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CAMC has big plans to build out telemed program

CHARLESTON, W.Va. — A grant from the Federal Communications Commission will enable Charleston Area Medical Center to build out it’s telemedicine program that it says will help many in southern West Virginia.

The agency this week doled out $200 million in funding nationwide for similar programs. Here in West Virginia, CAMC was awarded $781,964. The money will be earmarked for remote patient monitoring, network upgrades, and a telehealth platform which expands the capabilities of the current system.

Becky Harless

“We already have a robust telemedicine platform, but there are a few things we can’t do with it. So we’re going to be able to expand that,” Becky Harless CAMC Associate Administrator of the Ambulatory Division said.

One of the new components will be the ability to place orders for prescriptions or lab work via the telemedicine.

“It’s one of those things you didn’t know you needed it until Covid hit and suddenly we wish we had this functionality,” she said.

The idea of telemedicine is to allow patients to be seen by a doctor or a specialists without having to make the long trip to Charleston unless it is necessary. Harless said, a new function of the system to be developed with the grant will be patient monitoring.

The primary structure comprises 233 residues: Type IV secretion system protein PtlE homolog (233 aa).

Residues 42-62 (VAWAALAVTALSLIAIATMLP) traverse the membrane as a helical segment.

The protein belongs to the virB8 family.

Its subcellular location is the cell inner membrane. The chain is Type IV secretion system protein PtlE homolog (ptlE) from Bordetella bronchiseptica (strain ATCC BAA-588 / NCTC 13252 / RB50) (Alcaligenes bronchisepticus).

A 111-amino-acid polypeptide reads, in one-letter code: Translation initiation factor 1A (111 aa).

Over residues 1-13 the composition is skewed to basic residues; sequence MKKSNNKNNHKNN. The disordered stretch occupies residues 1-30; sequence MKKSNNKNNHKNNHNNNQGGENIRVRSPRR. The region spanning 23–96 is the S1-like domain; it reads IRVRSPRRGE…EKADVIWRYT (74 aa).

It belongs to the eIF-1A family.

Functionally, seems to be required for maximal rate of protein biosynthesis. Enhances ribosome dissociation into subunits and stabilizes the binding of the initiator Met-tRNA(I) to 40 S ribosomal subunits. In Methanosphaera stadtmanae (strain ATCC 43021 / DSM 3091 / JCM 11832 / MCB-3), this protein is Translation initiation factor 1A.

“It will allow them to see the first line of care and find out if it’s time to go to the E.R. or to go to Urgent Care or to just stay home and monitor symptoms,” she said.

A third program will be to outfit the Intensive Care Units with telemedicine to provide the same level of care to the patient, but keep medical personnel outside the room as much as possible. The process would protect against the spread of infections disease and reduce the risk to providers while also providing quality, specialty care for patients. Harless used the example of Cabell-Huntington Hospital where a member of the staff in the orthopedic surgery center tested positive for Covid 19. The result was a shutdown of the entire unit.

Although there’s no timeline for getting the programs up and running, Harless expected it would be quick.

“The emphasis in the grant application was on fast deployment. There were a lot of questions about how quickly we could get this going. We’re ready as soon as we get the equipment,” she said.

U.S. Senators Shelley Moore Capito and Joe Manchin announced the grant earlier this week.

“Creating a strong foothold for telehealth services is crucial to the future of healthcare in West Virginia, especially in the Charleston area,” Capito said. “Last July, I brought FCC commissioner Brendan Carr to Charleston to highlight the importance of telehealth and reliable broadband to our state. As we toured CAMC, I emphasized how crucial this hospital is to our region and how we must be able to improve our outreach to more rural communities in West Virginia.”

Manchin added, “This is great news for Charleston area residents and will provide West Virginians and our healthcare providers with the systems they need to receive and give the care they deserve. I will keep advocating for funding that helps our providers, first responders, and front line workers respond to the COVID-19 pandemic and care for their fellow West Virginians as this crisis continues.”

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